Francis Xavier, a member of Kerala Veterinary and Animal Sciences University, has developed a waste management system that has become highly successful in Thrissur.
The system is called Thumburmuzhy Model Aerobic Composting Technique (TMACT). And the model, according to its developer, is cost-effective and eco-friendly, and ideal to deal with the garbage in Kerala.
“The biodegradable waste here contains high moisture, so the best option would be composting or converting it into biogas. The most favoured method here now is vermicomposting. But TMACT is more eco-friendly and cost effective. Vermicomposting produces carbon dioxide and methane, and earthworms have to be taken care of. TMACT can be set up for only Rs 8,500 and there is zero production of methane or odour,” said Francis Xavier.
He said TMACT’s efficiency in segregating livestock waste gave it an edge over the existing composting processes. “A rectangle structure should be built using bricks on a cement floor leaving gaps in between. While its width should be restricted to four feet, height can vary. A roof is required to prevent the structure from getting wet. Once the structure is ready, wet cow dung up to 6 inches in height should be laid on the floor. Over this any kind of biodegradable waste, including livestock waste, can be spread. But here too the height should be limited to six inches. This should again be topped with wet cow dung. This process can be continued till the structure gets completely filled,” Francis said.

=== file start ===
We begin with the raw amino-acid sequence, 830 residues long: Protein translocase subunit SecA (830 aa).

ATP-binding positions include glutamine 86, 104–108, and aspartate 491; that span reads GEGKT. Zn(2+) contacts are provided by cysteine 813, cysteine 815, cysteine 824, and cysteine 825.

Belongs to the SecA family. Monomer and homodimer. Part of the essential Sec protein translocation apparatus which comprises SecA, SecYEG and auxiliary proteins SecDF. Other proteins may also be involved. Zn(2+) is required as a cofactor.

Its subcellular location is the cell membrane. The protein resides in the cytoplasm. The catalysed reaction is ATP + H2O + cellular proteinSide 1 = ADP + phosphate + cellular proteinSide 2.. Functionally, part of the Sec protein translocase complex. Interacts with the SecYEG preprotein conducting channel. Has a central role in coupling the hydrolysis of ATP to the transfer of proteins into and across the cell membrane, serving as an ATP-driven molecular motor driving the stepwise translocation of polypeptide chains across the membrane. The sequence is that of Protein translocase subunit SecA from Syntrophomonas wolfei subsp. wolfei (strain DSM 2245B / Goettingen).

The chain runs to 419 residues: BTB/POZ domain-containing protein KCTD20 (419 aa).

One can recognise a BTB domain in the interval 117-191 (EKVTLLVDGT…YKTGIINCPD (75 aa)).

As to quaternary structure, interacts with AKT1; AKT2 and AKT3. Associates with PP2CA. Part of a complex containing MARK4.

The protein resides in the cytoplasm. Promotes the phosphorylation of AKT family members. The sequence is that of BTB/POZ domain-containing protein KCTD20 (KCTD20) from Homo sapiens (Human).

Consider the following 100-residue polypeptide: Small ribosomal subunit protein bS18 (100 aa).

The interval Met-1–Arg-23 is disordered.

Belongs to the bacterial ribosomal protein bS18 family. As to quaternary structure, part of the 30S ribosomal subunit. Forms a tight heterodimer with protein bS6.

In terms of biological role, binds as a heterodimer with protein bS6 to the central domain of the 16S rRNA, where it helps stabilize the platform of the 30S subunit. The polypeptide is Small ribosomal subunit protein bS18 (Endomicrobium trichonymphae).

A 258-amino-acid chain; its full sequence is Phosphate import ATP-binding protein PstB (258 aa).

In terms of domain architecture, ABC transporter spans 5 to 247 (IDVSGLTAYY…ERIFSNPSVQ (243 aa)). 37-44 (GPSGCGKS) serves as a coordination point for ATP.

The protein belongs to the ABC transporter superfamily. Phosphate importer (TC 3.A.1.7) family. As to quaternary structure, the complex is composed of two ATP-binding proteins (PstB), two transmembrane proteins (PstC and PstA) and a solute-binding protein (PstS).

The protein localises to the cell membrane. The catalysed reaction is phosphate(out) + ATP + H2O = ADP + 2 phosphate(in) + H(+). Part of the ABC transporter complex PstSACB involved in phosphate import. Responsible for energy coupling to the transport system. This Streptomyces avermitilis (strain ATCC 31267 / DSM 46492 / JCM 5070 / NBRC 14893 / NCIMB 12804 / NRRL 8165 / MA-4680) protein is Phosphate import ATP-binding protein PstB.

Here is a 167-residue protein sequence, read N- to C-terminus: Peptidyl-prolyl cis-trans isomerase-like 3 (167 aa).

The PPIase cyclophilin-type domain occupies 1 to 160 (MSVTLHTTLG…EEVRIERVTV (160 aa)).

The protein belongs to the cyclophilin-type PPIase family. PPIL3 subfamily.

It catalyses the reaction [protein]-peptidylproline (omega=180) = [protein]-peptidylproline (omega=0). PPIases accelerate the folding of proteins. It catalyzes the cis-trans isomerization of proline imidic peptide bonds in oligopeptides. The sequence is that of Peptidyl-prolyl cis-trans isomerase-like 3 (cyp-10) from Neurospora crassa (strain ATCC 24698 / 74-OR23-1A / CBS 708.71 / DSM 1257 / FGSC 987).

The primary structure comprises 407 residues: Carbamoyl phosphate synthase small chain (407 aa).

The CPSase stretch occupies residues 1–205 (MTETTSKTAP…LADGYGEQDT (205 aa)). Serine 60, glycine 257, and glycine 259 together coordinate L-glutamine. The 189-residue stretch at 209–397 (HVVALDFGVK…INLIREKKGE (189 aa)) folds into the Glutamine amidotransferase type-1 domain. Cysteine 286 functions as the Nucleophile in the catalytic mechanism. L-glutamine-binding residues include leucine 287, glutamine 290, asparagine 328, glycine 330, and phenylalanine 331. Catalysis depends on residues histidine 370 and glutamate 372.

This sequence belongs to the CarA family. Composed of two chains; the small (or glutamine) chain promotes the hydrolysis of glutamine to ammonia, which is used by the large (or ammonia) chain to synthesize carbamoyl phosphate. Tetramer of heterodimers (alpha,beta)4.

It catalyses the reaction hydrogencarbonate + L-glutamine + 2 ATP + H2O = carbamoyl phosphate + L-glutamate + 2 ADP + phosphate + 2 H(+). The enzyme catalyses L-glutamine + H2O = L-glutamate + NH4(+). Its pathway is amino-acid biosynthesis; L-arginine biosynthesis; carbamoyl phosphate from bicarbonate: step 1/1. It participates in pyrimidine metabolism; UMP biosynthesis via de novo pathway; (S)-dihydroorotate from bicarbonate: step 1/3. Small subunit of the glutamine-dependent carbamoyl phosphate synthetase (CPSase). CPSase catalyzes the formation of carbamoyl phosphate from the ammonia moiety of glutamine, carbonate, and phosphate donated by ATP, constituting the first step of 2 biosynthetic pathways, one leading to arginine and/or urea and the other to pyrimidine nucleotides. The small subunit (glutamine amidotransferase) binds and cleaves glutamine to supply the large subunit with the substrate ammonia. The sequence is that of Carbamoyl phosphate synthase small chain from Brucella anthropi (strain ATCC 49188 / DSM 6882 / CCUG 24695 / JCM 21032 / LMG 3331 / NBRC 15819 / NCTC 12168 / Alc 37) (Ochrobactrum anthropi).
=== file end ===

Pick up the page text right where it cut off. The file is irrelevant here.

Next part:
The energy produced due to bacterial growth creates a 75 degree centigrade environment inside the plant, which prevents flies from laying eggs. Since moisture level is only 60%, the composting process will not create any odour, he said.
“A filled-up plant takes about 90 days to finish composting and it is ideal for large communities like flat dwellers. Smaller units can be used by households and local government bodies. Installing small units on roadsides at equal distances can help contain the growing garbage menace,” said Francis Xavier.
The Thumburmuzhy model was being used at Orange County in Coorg as part of their Responsible Tourism and Zero Waste Programme, and by residents of many flats in Thrissur district, he added.